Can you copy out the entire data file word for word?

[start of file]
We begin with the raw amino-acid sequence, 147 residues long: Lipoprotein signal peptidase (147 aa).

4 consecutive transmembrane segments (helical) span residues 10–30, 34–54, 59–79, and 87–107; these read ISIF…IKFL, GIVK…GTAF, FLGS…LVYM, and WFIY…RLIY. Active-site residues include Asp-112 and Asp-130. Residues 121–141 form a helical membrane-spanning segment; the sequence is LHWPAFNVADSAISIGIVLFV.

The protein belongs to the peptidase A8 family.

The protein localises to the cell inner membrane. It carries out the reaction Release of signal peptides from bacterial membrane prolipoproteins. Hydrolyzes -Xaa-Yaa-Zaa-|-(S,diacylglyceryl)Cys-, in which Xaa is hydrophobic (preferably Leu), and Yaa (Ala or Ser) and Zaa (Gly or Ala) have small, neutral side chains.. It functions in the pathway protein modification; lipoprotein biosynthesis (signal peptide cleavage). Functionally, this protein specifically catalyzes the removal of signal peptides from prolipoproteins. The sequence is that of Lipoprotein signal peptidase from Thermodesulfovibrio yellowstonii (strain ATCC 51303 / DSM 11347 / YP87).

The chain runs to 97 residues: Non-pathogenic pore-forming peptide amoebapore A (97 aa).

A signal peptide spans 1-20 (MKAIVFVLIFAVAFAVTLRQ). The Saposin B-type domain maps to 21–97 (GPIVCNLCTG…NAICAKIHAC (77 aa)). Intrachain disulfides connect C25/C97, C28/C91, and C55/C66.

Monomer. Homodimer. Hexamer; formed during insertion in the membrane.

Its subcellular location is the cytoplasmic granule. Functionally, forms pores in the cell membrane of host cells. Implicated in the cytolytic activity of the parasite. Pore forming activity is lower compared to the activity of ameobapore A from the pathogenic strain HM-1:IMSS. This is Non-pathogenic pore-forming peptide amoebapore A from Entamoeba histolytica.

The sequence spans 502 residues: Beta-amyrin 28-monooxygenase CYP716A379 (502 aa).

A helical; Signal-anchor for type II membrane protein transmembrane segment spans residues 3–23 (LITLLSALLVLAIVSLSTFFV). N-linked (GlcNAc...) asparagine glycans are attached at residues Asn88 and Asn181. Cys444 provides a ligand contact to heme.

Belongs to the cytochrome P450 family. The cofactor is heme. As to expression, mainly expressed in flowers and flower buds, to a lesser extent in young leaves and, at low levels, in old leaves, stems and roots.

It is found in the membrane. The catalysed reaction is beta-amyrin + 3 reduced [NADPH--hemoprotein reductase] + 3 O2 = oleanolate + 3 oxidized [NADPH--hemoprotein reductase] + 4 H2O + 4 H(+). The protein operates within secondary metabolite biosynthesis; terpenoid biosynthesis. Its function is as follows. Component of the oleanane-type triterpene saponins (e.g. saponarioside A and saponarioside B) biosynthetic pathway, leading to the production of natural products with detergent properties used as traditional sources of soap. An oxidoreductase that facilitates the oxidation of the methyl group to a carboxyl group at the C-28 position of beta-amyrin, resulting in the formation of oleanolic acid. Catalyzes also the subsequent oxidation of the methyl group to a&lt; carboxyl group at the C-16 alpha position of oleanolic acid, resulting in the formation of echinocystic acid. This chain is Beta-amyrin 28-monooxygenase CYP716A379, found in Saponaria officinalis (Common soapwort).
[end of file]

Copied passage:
We begin with the raw amino-acid sequence, 147 residues long: Lipoprotein signal peptidase (147 aa).

4 consecutive transmembrane segments (helical) span residues 10–30, 34–54, 59–79, and 87–107; these read ISIF…IKFL, GIVK…GTAF, FLGS…LVYM, and WFIY…RLIY. Active-site residues include Asp-112 and Asp-130. Residues 121–141 form a helical membrane-spanning segment; the sequence is LHWPAFNVADSAISIGIVLFV.

The protein belongs to the peptidase A8 family.

The protein localises to the cell inner membrane. It carries out the reaction Release of signal peptides from bacterial membrane prolipoproteins. Hydrolyzes -Xaa-Yaa-Zaa-|-(S,diacylglyceryl)Cys-, in which Xaa is hydrophobic (preferably Leu), and Yaa (Ala or Ser) and Zaa (Gly or Ala) have small, neutral side chains.. It functions in the pathway protein modification; lipoprotein biosynthesis (signal peptide cleavage). Functionally, this protein specifically catalyzes the removal of signal peptides from prolipoproteins. The sequence is that of Lipoprotein signal peptidase from Thermodesulfovibrio yellowstonii (strain ATCC 51303 / DSM 11347 / YP87).

The chain runs to 97 residues: Non-pathogenic pore-forming peptide amoebapore A (97 aa).

A signal peptide spans 1-20 (MKAIVFVLIFAVAFAVTLRQ). The Saposin B-type domain maps to 21–97 (GPIVCNLCTG…NAICAKIHAC (77 aa)). Intrachain disulfides connect C25/C97, C28/C91, and C55/C66.

Monomer. Homodimer. Hexamer; formed during insertion in the membrane.

Its subcellular location is the cytoplasmic granule. Functionally, forms pores in the cell membrane of host cells. Implicated in the cytolytic activity of the parasite. Pore forming activity is lower compared to the activity of ameobapore A from the pathogenic strain HM-1:IMSS. This is Non-pathogenic pore-forming peptide amoebapore A from Entamoeba histolytica.

The sequence spans 502 residues: Beta-amyrin 28-monooxygenase CYP716A379 (502 aa).

A helical; Signal-anchor for type II membrane protein transmembrane segment spans residues 3–23 (LITLLSALLVLAIVSLSTFFV). N-linked (GlcNAc...) asparagine glycans are attached at residues Asn88 and Asn181. Cys444 provides a ligand contact to heme.

Belongs to the cytochrome P450 family. The cofactor is heme. As to expression, mainly expressed in flowers and flower buds, to a lesser extent in young leaves and, at low levels, in old leaves, stems and roots.

It is found in the membrane. The catalysed reaction is beta-amyrin + 3 reduced [NADPH--hemoprotein reductase] + 3 O2 = oleanolate + 3 oxidized [NADPH--hemoprotein reductase] + 4 H2O + 4 H(+). The protein operates within secondary metabolite biosynthesis; terpenoid biosynthesis. Its function is as follows. Component of the oleanane-type triterpene saponins (e.g. saponarioside A and saponarioside B) biosynthetic pathway, leading to the production of natural products with detergent properties used as traditional sources of soap. An oxidoreductase that facilitates the oxidation of the methyl group to a carboxyl group at the C-28 position of beta-amyrin, resulting in the formation of oleanolic acid. Catalyzes also the subsequent oxidation of the methyl group to a&lt; carboxyl group at the C-16 alpha position of oleanolic acid, resulting in the formation of echinocystic acid. This chain is Beta-amyrin 28-monooxygenase CYP716A379, found in Saponaria officinalis (Common soapwort).